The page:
In Lyon v. Castle Retail Group, LLC, No. W2019-00405-COA-R3-CV (Tenn. Ct. App. April 14, 2020), plaintiff filed a pro se premises liability action after falling in defendant’s grocery store. Plaintiff alleged that the metal foot of a magazine display rack was “protruding from the base of [the rack] in the checkout area,” and that she caught her foot on the metal, causing her to fall. After plaintiff’s fall, her companion returned to the store and took pictures of the magazine rack. He also took pictures of the rack in the years following plaintiff’s fall.

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Where a tenant brought a premises liability claim against a landlord based on a loose piece of wood at the top of stairs inside an apartment, but the evidence showed that the tenant and landlord walked through the apartment before the lease began and neither noticed the allegedly dangerous condition and that plaintiff himself lived in the apartment for a month and a half without becoming aware of the loose wood, summary judgment for the landlord was affirmed.

In Fisher v. Villages at Henley Station, LLC, No. M2018-01990-COA-R3-CV (Tenn. Ct. App. Jan. 24, 2020), plaintiff rented a townhome from defendants. The townhome had been built about eight months before the lease began, and plaintiff was the first resident. Before the lease was signed, plaintiff did a walkthrough of the townhouse with the property manager, and neither of them noticed a problem with the stairs. Plaintiff lived in the home for approximately one and a half months, using the stairs daily with no problem, but then suffered a fall that he alleged was caused by a plank of wood not properly connected at the top of the stairs. The evidence showed that plaintiff had not noticed the issue before his fall and that no other tenants had experienced such an issue.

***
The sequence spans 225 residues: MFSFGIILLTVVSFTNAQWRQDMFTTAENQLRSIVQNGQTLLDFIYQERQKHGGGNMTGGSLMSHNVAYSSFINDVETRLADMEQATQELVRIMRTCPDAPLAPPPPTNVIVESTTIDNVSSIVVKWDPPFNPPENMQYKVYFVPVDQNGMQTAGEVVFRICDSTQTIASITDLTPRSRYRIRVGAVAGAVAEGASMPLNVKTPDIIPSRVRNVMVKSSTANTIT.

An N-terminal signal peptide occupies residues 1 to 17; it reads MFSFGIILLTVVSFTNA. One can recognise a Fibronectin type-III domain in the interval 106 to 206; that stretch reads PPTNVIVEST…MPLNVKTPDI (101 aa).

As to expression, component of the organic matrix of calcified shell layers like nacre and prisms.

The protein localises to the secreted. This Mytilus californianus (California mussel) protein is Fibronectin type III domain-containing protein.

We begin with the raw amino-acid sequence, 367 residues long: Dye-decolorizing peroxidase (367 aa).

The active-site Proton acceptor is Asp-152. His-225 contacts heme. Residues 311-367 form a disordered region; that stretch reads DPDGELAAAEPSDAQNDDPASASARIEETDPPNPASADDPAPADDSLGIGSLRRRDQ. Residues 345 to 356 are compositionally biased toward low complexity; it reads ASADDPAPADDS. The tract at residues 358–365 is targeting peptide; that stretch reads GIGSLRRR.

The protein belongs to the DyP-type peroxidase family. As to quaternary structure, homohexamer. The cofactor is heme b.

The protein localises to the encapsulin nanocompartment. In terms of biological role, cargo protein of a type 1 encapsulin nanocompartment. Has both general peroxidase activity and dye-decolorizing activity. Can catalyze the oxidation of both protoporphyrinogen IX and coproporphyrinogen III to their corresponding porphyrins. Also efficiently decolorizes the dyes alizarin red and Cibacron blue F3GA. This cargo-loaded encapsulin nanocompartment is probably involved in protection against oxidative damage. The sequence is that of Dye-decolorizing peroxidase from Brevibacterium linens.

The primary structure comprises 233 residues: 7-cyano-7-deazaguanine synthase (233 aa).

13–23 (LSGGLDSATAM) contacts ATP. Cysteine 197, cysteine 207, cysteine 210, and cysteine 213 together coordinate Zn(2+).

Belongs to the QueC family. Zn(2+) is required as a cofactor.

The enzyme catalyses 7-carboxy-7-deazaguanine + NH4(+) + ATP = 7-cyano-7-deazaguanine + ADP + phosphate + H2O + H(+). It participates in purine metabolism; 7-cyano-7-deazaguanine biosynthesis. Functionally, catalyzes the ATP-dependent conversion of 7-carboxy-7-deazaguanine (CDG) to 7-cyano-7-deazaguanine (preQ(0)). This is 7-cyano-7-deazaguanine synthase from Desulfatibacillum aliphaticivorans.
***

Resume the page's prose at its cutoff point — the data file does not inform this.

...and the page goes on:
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Where an independent contractor working at a convenience store had been told that the store had been robbed before, neither the landlord nor the operator of the store were liable when he was injured in an armed robbery.

In Priestas v. Kia Properties, LLC, NO. W.2019-00728-COA-R3-CV (Tenn. Ct. App. Dec. 18, 2019), plaintiff worked as an independent contractor for a convenience store run by one defendant, which was in a property owned by the other defendant. Plaintiff was hired when he stopped at the store one night upon seeing multiple police cars there, and was told there had just been a robbery. Plaintiff was hired to work “a few hours a day to perform tasks such as stocking the store’s coolers and cleaning up inside and outside the store.” The owner told plaintiff that the store “had been burglarized/robbed on several prior occasions,” and plaintiff informed the owner that he would carry a concealed firearm when working. Approximately two months after he began working, plaintiff was shot during a robbery. Plaintiff was attempting to wrestle a gun from an armed robber when the shooting occurred.